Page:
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Some Fun Facts about Veggies:

July 10, 2012

By Joan McDaniel                                          June 10, 2012

Are all bell peppers the same?

As another food source  rich in antioxidant and anti-inflammatory nutrients, bell peppers provide us with important anti-cancer benefits. Exposure to free-radical damage and chronic excessive inflammation and chronic unwanted oxidative stress can increase the risk of cancer, and other diseases. Antioxidant intake can offset and fight this damage. So as your mother said “Eat your Vegetables – they are good for you!!

Green peppers are not always green?

From a scientific standpoint, bell peppers all come from the same genus and species of plant. They come from a single seed source. Their scientific name is Capsicum annuum. This scientific name, however, is used to refer not only to bell peppers, but also to wax peppers, cayenne peppers, chili peppers, and jalapeno peppers.

Most of the differences in bell pepper color stem from time of harvest and degree of ripening. These delicious vegetables actually come in a wide variety of colors, including yellow, orange, red, purple, brown and black. Green peppers are bell peppers that have been harvested before being allowed to fully ripen. While green bell peppers usually turn yellow-orange and then red this is not always the case.

Red, orange, and yellow bell peppers are always more ripe than green ones and therefore require more time in the ground before they can be harvested; that’s why they are more expensive. Bottom line: all of the bell peppers originate from the same species of plant, and they achieve their different colors naturally, not by any artificial means.

It’s interesting to note that in addition to their unique colors, each differently hued bell pepper has a unique array of nutritional benefits. Green peppers feature an abundance of chlorophyll. Yellow peppers have more of the lutein and zeaxanthin carotenoids. Orange peppers have more alpha-, beta-, and gamma-carotene. Red peppers have more lycopene and astaxanthin, two other important carotenoids.

Bell peppers belong to the nightshade (Solanaceae) family of plants, along with chili pepper, cayenne pepper, eggplant, tomatoes and potatoes (except sweet potatoes and yams). Their scientific name is Capsicum annuum. This scientific name, however, is used to refer not only to bell peppers, but also to wax peppers, cayenne peppers, chili peppers, and jalapeno peppers.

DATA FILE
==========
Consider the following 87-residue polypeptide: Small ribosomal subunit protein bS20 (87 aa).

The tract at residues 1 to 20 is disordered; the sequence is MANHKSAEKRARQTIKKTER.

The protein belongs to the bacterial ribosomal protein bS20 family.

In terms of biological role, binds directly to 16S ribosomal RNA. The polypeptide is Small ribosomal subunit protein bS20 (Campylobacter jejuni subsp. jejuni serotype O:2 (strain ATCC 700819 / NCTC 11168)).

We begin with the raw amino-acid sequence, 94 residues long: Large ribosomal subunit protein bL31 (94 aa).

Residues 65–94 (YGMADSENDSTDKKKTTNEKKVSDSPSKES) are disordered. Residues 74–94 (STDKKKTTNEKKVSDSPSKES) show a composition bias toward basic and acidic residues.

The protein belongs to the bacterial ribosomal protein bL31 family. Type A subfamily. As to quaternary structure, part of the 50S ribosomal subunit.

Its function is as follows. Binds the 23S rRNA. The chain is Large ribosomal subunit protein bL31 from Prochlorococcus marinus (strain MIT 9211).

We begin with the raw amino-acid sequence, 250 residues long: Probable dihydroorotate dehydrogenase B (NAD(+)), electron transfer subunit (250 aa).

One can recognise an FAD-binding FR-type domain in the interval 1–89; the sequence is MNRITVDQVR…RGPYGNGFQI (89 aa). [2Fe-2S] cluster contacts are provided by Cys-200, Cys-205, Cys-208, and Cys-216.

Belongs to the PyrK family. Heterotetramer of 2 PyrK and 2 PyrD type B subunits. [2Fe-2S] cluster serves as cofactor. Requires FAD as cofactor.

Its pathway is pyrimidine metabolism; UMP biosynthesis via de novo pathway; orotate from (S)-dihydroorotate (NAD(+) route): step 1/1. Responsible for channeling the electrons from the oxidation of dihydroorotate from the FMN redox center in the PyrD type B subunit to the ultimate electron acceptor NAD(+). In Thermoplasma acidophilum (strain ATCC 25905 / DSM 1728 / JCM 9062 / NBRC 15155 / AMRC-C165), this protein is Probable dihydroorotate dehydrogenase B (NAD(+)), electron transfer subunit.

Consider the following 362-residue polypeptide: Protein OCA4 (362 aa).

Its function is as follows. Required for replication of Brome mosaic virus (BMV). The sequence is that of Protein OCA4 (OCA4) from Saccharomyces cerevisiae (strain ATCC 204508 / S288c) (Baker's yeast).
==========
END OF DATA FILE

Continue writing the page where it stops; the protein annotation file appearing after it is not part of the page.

Paprika is a dried powdered form of bell pepper, and even though we are used to seeing red paprika in the spice section of the grocery, a paprika can be made from any color of bell pepper and it will end up being that same color once dried and ground into powder.

For more information on this topic, please see:

http://whfoods.org/genpage.php?tname=foodspice&dbid=50

How Are Baby Carrots Made?

Carrots don’t grow straight, Carrots are not very pretty in fact, they not perfectly shaped at all.  An industrious Farmer creatively came up with baby carrots.  Now carrots are a perfect looking food.

Baby carrots are actually cuttings of fully grown carrots that have been cut and peeled to make that ever-so-popular baby-cut style. The idea of baby carrots came about when a California farmer named Mike Yurosek was tired of throwing away slightly rotted, deformed, or imperfect carrots that didn’t catch the public’s eye. It seems that if a carrot showed any signs of being knobby, twisted, or broken, it isn’t worth eating. In fact, some farmers like Yurosek would have to throw 400 tons of carrots down the cull shoot each day because they wouldn’t sell. Now that’s smart thinking as far as I’m concerned.

Carrots are good for the eyes.

Source:

http://naturalsociety.com/how-are-baby-carrots-made/

Are all Olives the Same?

The color of the olive corresponds to the ripeness of the fruit when picked. That’s it. Green olives are picked before ripening, and black olives are picked while ripe. And because raw olives are mostly inedible, both varieties normally undergo some form of curing process, either by being packed in salt, brined, pickled, or soaked in oil (or even just water) before being eaten. Generally, green olives are denser, firmer, and more bitter than black olives. The taste and texture of any olive, however, ultimately depend on the method and duration of curation.

Read more: http://www.marksdailyapple.com/olives-difference-green-black/#ixzz20BHeXqso

Olives any color are categorized as a fat and according to Dr. Mercola; “As I and other nutritional experts have warned, most people actually need upwards of 50-70 percent healthful fats in their diet for optimal health! My personal diet is about 60-70 percent healthy fat, and both Paul Jaminet, PhD., author of Perfect Health Diet, and Dr. Ron Rosedale, M.D., an expert on treating diabetes through diet, agree that the ideal diet includes somewhere between 50-70 percent fat.”

In my words, that means you can eat a whole lot of fat. Check the ingredients and look for partially hydrogenated oil. If the product lists this ingredient, it contains trans fat. Pure raw olives like pure raw avocados

HAVE NOT BE ALTERED  by man therefore, EAT AS MUCH AS YOU WANT! They are rich in Omega-3 fat.

http://articles.mercola.com/sites/articles/archive/2012/05/31/coconut-oil-for-healthy-heart.aspx

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